The Australian Centre for Visual Technologies has developed a prototype of VideoTrace, a tool for creating three-dimensional models from video footage. It will make more sense if you watch their video demo at http://www.acvt.com.au/research/videotrace/
I wonder about the possibility of using technology like this to create models of lost worlds from archival film footage. Consider, for example, the 14-minute continuous traveling shot of San Francisco’s Market Street from 1905 (full video on Archive.org):
Would the change in perspective as the camera travels down the street be sufficient to use a tool like this to develop a 3D model of the street scene? Imagine strolling down a virtual model of San Francisco’s Market Street in 1905 — one year before the quake and subsequent fire destroyed most of the buildings in this scene. (Although, thankfully, not the Flood Building seen near the middle of the left-hand side of the street.)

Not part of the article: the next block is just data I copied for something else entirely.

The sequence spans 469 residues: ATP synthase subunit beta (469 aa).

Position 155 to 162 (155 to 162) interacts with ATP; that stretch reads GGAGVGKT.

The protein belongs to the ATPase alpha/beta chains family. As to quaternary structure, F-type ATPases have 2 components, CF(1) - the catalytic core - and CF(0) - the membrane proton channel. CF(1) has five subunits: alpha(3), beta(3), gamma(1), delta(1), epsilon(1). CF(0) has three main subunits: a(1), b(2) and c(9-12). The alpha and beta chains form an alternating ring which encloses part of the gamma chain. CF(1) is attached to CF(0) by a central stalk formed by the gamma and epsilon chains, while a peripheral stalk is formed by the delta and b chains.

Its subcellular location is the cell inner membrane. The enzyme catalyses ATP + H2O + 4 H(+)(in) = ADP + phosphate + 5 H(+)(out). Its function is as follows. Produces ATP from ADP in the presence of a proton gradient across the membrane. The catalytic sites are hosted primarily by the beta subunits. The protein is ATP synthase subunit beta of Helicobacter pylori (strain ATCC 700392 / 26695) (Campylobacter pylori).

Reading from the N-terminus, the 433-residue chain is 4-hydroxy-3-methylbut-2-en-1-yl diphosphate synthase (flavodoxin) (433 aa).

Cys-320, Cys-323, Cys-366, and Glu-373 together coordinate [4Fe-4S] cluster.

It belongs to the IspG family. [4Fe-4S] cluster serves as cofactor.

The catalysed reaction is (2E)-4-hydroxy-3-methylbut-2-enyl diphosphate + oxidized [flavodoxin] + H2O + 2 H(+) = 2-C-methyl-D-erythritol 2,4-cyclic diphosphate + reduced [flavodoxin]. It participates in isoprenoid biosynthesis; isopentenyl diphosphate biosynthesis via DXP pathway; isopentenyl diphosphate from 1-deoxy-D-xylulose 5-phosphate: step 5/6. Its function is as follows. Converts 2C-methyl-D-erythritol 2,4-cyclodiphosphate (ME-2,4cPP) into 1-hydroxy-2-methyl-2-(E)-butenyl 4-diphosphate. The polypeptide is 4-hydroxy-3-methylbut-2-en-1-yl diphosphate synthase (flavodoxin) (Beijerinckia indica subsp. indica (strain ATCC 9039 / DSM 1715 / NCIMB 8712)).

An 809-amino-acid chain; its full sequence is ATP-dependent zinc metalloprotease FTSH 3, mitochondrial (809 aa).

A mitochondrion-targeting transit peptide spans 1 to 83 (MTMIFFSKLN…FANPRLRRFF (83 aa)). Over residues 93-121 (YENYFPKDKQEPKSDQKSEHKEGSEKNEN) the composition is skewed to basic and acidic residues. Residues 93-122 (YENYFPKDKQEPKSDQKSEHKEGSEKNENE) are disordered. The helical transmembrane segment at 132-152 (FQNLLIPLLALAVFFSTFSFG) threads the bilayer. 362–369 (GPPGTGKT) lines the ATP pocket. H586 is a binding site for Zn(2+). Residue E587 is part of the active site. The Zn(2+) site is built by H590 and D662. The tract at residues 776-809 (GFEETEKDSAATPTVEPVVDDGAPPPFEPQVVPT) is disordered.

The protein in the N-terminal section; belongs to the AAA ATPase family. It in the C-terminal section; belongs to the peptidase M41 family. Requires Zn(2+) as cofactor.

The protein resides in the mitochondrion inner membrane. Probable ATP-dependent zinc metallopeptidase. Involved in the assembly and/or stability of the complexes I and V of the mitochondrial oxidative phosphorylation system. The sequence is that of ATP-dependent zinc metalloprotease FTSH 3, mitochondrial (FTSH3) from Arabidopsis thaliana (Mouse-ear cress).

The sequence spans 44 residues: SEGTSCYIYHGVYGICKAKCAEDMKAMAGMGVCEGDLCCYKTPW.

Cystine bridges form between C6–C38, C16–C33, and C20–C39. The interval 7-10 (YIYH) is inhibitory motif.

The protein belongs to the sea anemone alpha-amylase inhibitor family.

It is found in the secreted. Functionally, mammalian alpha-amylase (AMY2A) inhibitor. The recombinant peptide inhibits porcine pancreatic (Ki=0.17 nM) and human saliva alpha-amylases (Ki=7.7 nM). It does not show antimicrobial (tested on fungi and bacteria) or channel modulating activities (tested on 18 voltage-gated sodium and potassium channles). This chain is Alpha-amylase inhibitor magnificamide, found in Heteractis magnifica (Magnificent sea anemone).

Somewhere in the vaults of Hollywood studios must be miles of similar footage used for rear projection shots displayed in the back window of vehicles to make them appear to be moving. Could we use these to reconstruct Park Avenue in the 1950s or 42nd Street in the 1970s and so on? The mind reels at the possibilities.
[Via Adobe’s John Nack.]
Image from VideoTrace is a screenshot from a copyrighted film, the copyright for which is believed to be owned by the University of Adelaide. For usage rights, see http://www.adelaide.edu.au/legals/copyright.html.